Mumsnet, a popular British parenting website, and its 1.5 million users, have also been targeted by Hearbleed bug attacks. Hackers exposed users’ data, such as passwords, from their login page. Mumsnet have since fixed the vulnerability but since the attack leaves no trace, they have no way of knowing how many of their users’ are at risk, and hence are advising their user base to change their passwords just in case.

Attacks done through the Heartbleed bug don’t leave any trace whatsoever, so it is impossible to know for sure what damage has been done – how much data has been stolen, what data was exposed, how many people have been impacted and how many users are still at risk.

So, how did the confirmed reports of Heartbleed-related attacks know what was stolen and how, you ask?

Well, the attacker could have easily stolen a session cookie or login credentials (via the Heartbleed bug) of an admin account or privilege user account, which in turn was used to gain access to the system and steal the rest of the data – in these cases, social security numbers and login details. The process of using admin account credentials to access data would have been logged and is hence track-able.

What can you do?

  • Change your passwords for all your important online accounts, particularly if you use the same password for different accounts – including email, social media and banking accounts, of websites that were affected and have patched the vulnerability. It’s important to change your password(s) after the affected websites have patched the vulnerability – you might as well hand hackers your new password on a silver platter if you change it before a patch is in place.  Unfortunately, even if a vulnerable website patched the bug, hackers may have already got to your password before it was patched, so you’re still at risk. Mashable has created a useful list of passwords that you need to change now – make sure to create different passwords for each account.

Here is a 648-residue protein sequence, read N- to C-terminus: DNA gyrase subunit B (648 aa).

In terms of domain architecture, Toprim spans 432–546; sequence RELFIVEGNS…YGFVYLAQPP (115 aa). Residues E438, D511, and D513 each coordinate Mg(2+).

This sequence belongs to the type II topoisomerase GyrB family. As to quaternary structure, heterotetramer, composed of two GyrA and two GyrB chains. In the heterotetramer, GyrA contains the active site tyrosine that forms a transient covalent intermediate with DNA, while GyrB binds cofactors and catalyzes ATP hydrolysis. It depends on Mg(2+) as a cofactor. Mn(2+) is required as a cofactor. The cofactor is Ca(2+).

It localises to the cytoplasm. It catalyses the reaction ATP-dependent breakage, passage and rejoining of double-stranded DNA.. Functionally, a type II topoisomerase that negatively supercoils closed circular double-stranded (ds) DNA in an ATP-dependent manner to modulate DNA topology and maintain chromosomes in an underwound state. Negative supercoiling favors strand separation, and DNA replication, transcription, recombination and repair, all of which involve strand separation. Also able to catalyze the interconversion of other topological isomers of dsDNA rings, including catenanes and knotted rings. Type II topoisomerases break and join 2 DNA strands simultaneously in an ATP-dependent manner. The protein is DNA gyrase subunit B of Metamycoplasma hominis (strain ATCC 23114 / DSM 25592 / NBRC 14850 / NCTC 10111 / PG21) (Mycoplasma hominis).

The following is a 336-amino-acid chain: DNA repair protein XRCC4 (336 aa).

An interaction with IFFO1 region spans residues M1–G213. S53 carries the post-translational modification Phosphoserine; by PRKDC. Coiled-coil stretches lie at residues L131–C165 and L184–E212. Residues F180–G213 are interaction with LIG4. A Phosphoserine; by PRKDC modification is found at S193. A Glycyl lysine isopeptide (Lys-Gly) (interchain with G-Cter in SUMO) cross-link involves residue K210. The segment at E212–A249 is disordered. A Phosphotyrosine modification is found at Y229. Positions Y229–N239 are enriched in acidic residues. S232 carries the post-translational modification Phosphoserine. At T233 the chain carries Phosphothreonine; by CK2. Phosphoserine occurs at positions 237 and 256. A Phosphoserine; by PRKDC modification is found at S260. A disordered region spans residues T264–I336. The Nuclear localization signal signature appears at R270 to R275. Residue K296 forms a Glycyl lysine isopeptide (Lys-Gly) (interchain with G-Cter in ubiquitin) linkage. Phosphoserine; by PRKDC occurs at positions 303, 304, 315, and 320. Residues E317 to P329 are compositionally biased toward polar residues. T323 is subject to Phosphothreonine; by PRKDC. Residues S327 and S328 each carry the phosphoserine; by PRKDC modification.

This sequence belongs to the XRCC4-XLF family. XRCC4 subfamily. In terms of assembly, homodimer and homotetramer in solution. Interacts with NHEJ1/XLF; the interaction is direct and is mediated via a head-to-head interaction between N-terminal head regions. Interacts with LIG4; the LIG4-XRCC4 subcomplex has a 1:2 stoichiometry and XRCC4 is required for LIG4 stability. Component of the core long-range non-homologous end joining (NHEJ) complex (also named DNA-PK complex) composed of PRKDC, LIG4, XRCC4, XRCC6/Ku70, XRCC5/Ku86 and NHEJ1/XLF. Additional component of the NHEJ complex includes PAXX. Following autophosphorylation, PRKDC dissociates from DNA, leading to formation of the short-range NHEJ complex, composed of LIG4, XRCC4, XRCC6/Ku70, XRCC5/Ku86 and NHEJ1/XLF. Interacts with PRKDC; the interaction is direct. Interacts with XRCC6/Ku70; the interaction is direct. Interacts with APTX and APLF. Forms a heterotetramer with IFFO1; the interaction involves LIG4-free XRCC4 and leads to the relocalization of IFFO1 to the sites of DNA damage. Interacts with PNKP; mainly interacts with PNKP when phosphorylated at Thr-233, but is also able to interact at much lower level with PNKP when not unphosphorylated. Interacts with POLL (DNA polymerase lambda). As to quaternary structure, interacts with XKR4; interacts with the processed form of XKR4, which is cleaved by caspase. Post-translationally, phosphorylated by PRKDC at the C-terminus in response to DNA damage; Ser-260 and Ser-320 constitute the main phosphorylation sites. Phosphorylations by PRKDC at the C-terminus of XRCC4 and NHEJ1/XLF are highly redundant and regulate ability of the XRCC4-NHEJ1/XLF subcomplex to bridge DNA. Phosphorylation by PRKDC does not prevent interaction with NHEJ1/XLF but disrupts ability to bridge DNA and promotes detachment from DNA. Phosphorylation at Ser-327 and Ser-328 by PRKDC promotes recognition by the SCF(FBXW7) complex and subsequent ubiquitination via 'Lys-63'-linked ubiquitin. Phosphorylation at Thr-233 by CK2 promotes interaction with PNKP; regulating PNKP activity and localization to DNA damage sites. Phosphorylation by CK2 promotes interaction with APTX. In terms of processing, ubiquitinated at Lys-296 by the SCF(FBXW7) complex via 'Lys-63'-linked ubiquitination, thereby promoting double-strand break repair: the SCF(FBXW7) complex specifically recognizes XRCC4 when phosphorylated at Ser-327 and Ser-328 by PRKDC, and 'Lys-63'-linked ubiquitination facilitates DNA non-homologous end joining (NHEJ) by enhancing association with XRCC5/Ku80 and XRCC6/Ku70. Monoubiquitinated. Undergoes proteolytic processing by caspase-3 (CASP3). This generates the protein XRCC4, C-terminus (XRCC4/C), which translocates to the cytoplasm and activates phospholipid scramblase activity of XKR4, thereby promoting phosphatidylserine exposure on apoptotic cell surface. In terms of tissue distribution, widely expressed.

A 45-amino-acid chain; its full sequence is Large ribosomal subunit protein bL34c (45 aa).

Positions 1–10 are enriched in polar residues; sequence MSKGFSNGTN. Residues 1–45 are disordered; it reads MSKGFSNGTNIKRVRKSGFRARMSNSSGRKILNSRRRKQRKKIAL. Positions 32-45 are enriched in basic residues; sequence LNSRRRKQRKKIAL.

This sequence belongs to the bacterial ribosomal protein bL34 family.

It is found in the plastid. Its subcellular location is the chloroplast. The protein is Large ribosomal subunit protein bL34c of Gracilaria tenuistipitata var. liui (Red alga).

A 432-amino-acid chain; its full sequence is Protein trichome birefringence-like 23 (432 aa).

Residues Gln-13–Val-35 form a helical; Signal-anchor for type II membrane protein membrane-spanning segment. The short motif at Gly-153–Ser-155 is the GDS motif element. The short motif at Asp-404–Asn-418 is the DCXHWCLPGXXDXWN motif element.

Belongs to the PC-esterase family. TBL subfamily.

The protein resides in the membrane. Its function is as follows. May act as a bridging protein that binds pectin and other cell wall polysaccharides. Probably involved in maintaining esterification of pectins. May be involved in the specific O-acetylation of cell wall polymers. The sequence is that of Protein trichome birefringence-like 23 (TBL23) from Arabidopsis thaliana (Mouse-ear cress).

• Find out if your website is vulnerable. Use a vulnerability scanner to scan for and detect the Heartbleed bug.
  • If vulnerable, upgrade to the newest version of OpenSSL, 1.0.1g which patches the vulnerability.

Conclusion

This bug has received so much press that it was patched immediately by many affected websites and services after it was discovered, but the reality is, there will always be a crack in the security wall that will be exploited.

Software bugs that cause vulnerabilities will continue to exist, due to human error in the software’s design process. The Heartbleed bug, which was an error in OpenSSL’s code, was only just discovered – two years after it was released … meaning it’s been in the wild for quite some time.

Although it’s always difficult to protect against ‘new’ vulnerabilities, having a reputable scanner installed, and keeping your software up-to-date, are always the best defense strategies.